Hopes to find quake survivors dying, WHO says north Syria of 'greatest concern'
Fatma was pulled from the rubble in Hatay on Tuesday, but rescuers are shifting focus to survivors who have been left homeless. /Clodagh Kilcoyne/Reuters
Fatma was pulled from the rubble in Hatay on Tuesday, but rescuers are shifting focus to survivors who have been left homeless. /Clodagh Kilcoyne/Reuters

Fatma was pulled from the rubble in Hatay on Tuesday, but rescuers are shifting focus to survivors who have been left homeless. /Clodagh Kilcoyne/Reuters

Hopes of finding survivors from last week's devastating earthquakes are fading, despite two women being pulled from the rubble in the Turkish city of Kahramanmaras, as the focus switches to helping survivors.

Rescuers applauded and embraced on Wednesday as an ambulance carried away a 74-year-old woman rescued after more than nine days trapped under debris. Earlier in the day, a 46-year-old woman was saved in the same city, near the epicenter of the quake.

The combined death toll in Türkiye and Syria has risen above 41,000, with millions in need of humanitarian aid after many survivors were left homeless in near-freezing winter temperatures.  


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There are now only limited numbers of rescue workers centered on recovering people from the rubble.

In Kahramanmaras, one of the regions hit hardest by the quakes, many have been forced to live in tents outside while sanitation infrastructure has been damaged or left inoperable by the earthquakes.


Health authorities now face the daunting task of ensuring survivors remain disease-free amid water shortages and pollution.

"We haven't been able to rinse off since the earthquake," said Mohammad Emin, a 21-year-old graphic design student who is currently living in a tent in an open-air stadium in the region's capital. There are just six toilets in the sports venue, where hundreds of families are sheltering.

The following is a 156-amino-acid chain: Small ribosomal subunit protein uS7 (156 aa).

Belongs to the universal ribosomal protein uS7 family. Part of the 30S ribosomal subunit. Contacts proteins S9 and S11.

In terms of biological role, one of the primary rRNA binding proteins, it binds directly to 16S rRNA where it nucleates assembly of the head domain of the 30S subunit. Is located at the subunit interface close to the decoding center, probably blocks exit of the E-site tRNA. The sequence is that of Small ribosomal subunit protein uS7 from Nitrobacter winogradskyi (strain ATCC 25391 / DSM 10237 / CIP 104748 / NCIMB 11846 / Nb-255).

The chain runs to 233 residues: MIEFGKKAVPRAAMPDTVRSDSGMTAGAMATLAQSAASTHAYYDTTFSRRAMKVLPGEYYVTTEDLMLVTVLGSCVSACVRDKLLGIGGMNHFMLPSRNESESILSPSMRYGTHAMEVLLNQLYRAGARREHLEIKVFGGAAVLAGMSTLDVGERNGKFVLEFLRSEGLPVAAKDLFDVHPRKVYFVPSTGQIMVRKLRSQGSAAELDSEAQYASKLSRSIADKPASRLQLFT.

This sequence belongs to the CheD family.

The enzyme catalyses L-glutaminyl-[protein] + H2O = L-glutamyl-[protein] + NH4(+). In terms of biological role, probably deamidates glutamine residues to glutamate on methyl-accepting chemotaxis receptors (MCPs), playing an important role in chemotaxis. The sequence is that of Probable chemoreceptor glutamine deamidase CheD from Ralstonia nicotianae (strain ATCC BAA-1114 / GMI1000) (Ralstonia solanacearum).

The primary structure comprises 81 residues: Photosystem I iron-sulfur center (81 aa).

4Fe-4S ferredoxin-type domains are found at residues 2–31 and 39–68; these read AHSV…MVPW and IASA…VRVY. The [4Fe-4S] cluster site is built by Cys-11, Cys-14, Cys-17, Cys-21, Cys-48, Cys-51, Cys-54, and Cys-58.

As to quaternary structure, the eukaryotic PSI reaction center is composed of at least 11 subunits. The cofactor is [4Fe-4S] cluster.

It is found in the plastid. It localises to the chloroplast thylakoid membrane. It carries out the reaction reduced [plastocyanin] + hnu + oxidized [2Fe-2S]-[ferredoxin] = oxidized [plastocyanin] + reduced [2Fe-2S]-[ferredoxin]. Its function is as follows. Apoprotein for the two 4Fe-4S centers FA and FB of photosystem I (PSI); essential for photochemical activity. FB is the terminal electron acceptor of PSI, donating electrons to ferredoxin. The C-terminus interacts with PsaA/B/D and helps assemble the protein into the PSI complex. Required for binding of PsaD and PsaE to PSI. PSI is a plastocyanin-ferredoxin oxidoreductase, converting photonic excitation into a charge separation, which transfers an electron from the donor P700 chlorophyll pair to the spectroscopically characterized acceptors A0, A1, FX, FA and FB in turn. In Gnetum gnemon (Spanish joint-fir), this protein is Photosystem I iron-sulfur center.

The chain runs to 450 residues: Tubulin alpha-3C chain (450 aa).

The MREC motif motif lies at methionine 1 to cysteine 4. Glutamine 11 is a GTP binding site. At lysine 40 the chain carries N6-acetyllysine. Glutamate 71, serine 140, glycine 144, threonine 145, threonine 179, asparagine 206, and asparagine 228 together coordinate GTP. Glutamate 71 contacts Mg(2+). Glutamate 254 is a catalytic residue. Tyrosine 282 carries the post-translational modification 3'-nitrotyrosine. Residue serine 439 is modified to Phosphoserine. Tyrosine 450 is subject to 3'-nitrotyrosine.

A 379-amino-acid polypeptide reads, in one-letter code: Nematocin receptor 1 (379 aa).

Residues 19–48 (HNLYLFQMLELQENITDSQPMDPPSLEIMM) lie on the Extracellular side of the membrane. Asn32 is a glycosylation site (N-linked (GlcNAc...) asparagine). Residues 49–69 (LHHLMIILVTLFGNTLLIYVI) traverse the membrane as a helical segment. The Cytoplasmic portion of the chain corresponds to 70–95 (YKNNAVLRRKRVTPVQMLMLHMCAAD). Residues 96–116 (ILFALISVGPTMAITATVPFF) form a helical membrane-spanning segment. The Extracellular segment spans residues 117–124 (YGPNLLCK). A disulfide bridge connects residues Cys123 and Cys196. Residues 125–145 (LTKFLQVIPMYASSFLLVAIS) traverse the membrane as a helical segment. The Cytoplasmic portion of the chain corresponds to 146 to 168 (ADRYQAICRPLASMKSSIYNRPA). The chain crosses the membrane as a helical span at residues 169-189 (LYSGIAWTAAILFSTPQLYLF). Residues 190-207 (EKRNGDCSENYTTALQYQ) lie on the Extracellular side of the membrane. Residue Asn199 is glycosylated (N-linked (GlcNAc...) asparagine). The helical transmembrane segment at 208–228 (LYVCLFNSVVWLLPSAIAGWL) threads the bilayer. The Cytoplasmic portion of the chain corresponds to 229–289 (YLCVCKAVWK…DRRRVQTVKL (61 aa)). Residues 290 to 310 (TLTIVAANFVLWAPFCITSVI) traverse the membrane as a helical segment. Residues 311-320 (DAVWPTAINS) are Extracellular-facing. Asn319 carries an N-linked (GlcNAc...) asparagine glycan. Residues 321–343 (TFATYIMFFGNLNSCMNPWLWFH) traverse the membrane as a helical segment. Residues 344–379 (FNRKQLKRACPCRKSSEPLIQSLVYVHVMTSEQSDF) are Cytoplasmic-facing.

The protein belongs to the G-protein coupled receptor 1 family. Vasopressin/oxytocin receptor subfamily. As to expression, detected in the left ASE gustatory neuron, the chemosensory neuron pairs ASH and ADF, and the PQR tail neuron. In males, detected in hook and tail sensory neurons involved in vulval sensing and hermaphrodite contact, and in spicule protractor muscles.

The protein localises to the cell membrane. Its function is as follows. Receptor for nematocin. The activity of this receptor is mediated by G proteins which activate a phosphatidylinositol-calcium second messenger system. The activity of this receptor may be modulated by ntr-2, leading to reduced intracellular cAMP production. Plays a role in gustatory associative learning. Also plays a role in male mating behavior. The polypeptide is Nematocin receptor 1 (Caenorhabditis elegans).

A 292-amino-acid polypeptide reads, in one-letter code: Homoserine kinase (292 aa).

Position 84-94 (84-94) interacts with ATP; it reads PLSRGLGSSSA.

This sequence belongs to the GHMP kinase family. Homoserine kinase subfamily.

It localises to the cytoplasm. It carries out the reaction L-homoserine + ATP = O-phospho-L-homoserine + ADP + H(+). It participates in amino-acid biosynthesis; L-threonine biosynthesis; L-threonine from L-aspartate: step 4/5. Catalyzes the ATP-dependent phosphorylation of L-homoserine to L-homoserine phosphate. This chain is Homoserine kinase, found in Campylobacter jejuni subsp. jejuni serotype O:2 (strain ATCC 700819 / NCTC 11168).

The World Health Organization's representative in Türkiye warned that the water shortage in quake-hit areas "increases the risk of waterborne diseases and outbreaks of communicable diseases."

With fears of looming cholera and typhoid epidemics, aid workers are urging authorities to focus on clearing the debris and sanitizing the disaster zone to avoid deadly outbreaks. 


Meanwhile, the government encouraged people to go back home, if and when authorities have deemed their building safe, "in order to start getting back to normal," Tourism Minister Nuri Ersoy said,

"We will quickly demolish what needs to be demolished and build safe houses," Türkiye's Environment and Urbanization Minister Murat Kurum tweeted.

Turkish authorities also announced on Wednesday that they had arrested 78 people accused of creating fear and panic by "sharing provocative posts" about the earthquake on social media, adding 20 of them were being held in pre-trial detention.


Civil war blights Syrian aid deliveries 

In Syria, the civil war continues to blight aid deliveries, leading to the obstruction of at least two attempts to send aid across frontlines into the hard-hit northwest. 

However, an aid convoy reached the area overnight. Trucks loaded with blankets, food, medical supplies and tents arrived in the rebel-held northwest from a region controlled by the Kurdish-led Syrian Democratic Forces.

Shi Hongwei, China's Ambassador to Syria, said that China had sent a huge package of 30,000 first aid kits, 20,000 blankets, 10,000 padded jackets and 300 tents – as well as ventilators, anesthesia machines and oxygen generators. 

Parts of the provinces of Idlib and adjacent Aleppo held by Türkiye-backed rebels have suffered the worst of the quake in Syria. More than 4,400 of an estimated 5,800 deaths in Syria have taken place in the region, according to UN and government estimates.


The World Health Organization said on Wednesday it was particularly concerned over the welfare of people in the area due to their lack of aid.

"It's clear that the zone of greatest concern at the moment is the area of northwestern Syria," WHO's emergencies director, Mike Ryan, told a briefing in Geneva.

"The impact of the earthquake in areas of Syria controlled by the government is significant, but the services are there and there is access to those people. We have to remember here that in Syria, we've had ten years of war. The health system is amazingly fragile. People have been through hell."


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Source(s): Reuters

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